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Is MOC Just a Game?


My E-mails

"There's no MOC Part 4 activity that relates to my area of practice. Is MOC just a game or a make-work activity?"

So began one of the many e-mails I have received over the past few months. One of the wonderful things about assuming a new position at any organization and especially the American Board of Pediatrics (ABP) is the warm welcome offered by so many individuals. An equally important component is the opportunity to listen to frank observations about what an organization is doing right and where it can improve. It's no secret that Maintenance of Certification (MOC) - consisting of demonstration of professional standing (Part 1), life-long learning (Part 2), and periodic secure examinations (Part 3), and quality improvement (Part 4) - has been a source of intense discussion for all specialty boards. Therefore, I was not surprised that MOC has dominated some of the commentary in my e-mails.

So, is MOC a game or just a make-work activity? Because my e-mail correspondent was referring specifically to the quality improvement (QI) part of MOC, my comments below focus mainly on Part 4 of MOC.

The Evolution of Standards in a Profession

The exploration of my correspondent's question begins with an appreciation of the mission of a specialty board and the momentous changes in the external environment-particularly in the last 20 years. In exchange for being granted the privilege of practicing in a profession, members of the profession voluntarily set high standards and develop mechanisms to identify those members of the profession who meet the standards.

The late 19th and early part of the 20th centuries witnessed the development of the truly scientific basis for the practice of medicine. A major enhancement in professional standards followed, including the four-year postgraduate medical school (Flexner report), the adoption of residency training programs, and the creation of specialty boards. Throughout much of the 20th century, specialty boards such as the ABP have sought to satisfy their responsibility to the public by certifying that the pediatrician has completed an accredited training program and mastered a body of knowledge, as evidenced by passing a single certifying examination upon graduation from residency training. Until recently, however, there have been only modest efforts to assess the quality of actual practice.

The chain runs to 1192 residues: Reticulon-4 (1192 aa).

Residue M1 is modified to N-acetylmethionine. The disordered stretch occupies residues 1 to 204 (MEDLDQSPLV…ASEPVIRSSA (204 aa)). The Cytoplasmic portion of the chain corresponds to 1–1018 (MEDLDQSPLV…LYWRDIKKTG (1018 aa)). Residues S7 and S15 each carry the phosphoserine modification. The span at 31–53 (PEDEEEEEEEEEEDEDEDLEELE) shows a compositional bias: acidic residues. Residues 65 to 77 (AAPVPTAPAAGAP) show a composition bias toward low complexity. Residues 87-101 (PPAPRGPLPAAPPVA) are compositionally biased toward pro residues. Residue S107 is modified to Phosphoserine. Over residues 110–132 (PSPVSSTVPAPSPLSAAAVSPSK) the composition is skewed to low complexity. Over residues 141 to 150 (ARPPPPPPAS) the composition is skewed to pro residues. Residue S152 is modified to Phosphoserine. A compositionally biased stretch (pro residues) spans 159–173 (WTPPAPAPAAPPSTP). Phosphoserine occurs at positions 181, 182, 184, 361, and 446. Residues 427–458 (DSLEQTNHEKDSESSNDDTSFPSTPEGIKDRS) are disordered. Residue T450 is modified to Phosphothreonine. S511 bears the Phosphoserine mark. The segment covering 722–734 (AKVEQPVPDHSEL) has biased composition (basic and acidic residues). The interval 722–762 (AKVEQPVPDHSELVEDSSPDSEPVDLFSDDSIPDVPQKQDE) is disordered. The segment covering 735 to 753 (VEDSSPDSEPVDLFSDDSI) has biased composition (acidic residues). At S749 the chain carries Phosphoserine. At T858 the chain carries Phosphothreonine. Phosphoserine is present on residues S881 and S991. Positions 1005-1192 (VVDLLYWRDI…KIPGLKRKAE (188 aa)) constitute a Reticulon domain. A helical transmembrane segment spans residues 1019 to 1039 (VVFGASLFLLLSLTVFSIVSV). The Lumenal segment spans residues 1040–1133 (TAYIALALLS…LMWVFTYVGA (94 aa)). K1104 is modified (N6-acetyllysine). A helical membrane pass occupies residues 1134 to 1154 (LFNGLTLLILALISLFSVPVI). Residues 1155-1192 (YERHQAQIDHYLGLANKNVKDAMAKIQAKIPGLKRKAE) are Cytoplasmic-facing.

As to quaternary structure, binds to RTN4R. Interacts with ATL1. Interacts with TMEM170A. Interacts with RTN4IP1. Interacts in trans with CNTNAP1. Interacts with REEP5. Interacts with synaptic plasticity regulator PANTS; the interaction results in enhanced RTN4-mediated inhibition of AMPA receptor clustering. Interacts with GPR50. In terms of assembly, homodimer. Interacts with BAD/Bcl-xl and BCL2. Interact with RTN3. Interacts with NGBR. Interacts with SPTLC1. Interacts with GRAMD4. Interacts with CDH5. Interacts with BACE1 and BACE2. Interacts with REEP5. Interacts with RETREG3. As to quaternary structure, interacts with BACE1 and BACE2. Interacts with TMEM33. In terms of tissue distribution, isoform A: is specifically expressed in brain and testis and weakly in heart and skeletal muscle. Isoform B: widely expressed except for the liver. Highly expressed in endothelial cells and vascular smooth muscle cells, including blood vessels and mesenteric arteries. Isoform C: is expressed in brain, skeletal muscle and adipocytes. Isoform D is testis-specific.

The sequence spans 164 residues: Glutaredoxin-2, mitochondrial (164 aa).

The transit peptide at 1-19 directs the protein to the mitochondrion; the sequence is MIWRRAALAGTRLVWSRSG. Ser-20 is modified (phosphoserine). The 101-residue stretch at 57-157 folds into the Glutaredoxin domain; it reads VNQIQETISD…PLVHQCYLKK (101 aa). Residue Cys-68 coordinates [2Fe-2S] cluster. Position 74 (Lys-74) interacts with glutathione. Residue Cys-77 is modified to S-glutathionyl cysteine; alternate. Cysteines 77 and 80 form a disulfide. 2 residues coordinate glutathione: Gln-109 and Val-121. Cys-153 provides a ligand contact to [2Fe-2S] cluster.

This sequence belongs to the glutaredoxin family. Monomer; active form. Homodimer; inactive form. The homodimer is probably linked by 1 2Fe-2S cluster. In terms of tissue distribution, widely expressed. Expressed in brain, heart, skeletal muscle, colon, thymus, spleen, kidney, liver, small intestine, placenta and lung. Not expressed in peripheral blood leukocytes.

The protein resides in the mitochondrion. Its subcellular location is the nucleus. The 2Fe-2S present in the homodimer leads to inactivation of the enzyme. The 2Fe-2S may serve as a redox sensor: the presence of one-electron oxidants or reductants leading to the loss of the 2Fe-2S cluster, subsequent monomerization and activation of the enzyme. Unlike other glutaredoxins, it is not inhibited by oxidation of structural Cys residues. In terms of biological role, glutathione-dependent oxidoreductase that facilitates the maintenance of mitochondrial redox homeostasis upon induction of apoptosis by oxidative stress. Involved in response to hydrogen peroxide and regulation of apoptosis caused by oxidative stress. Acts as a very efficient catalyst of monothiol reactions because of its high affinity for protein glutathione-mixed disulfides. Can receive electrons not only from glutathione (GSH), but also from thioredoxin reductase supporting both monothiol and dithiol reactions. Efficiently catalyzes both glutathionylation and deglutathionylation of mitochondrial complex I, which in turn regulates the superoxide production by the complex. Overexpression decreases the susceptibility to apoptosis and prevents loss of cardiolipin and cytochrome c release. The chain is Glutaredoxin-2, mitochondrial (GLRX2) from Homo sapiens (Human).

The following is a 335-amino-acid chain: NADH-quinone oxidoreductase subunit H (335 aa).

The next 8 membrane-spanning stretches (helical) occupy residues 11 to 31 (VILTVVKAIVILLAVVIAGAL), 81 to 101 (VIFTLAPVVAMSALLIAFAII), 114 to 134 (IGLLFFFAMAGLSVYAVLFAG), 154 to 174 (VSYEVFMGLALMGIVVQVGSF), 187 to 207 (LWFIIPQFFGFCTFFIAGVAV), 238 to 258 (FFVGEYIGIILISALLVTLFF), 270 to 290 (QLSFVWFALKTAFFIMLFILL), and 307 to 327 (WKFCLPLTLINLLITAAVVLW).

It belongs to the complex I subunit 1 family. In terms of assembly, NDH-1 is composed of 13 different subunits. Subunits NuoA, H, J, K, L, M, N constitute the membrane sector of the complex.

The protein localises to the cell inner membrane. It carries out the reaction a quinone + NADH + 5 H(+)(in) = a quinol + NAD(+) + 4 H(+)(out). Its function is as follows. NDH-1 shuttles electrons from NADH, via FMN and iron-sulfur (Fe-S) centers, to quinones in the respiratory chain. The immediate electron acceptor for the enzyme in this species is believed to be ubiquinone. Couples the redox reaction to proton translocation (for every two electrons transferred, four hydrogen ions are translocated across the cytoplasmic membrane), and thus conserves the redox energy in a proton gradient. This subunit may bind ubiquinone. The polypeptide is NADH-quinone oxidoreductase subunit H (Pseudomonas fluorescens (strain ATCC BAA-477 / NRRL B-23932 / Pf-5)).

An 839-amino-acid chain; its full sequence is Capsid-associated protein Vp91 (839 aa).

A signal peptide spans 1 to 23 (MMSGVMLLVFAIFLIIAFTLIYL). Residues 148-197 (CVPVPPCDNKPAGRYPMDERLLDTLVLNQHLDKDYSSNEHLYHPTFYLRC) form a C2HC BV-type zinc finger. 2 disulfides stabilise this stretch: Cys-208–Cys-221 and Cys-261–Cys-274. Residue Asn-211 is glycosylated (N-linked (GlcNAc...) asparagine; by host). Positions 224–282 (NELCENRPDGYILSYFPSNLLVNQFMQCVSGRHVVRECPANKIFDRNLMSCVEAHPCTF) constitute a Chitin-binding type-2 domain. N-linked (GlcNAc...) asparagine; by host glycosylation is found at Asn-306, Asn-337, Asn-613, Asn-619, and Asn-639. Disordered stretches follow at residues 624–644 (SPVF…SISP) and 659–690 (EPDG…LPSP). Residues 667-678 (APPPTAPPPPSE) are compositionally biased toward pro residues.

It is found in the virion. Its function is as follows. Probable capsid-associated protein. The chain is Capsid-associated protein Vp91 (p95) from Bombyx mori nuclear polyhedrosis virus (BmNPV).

Knowledge Explosion and Quality Gaps as External Drivers in the 21st Century

Figure 1 illustrates the difficulty with the above approach for the 21st century. MOC is an evolution of the recertification effort that started in the 1990s, which in turn developed out of the recognition that the exponential growth in biomedical knowledge meant that pediatricians could not be expected to practice throughout a 30- to 40-year career without demonstrating that they had updated the knowledge base they acquired in pediatric residency. What may have been a defensible position when the ABP was founded in 1933 was not likely to provide adequate assurances to the public considering that scientific knowledge about children's health had entered an exponential growth phase, which began with President Kennedy's establishment of the National Institute of Child Health and Human Development (NICHD) of the National Institutes of Health.

Image Figure 1: Number of publications per decade about children's health based on PUBMED searches using "children" as the keyword.


In addition to the sheer volume of information, data beginning in the 1960s began to reveal the risk of erosion of physician performance after residency training.1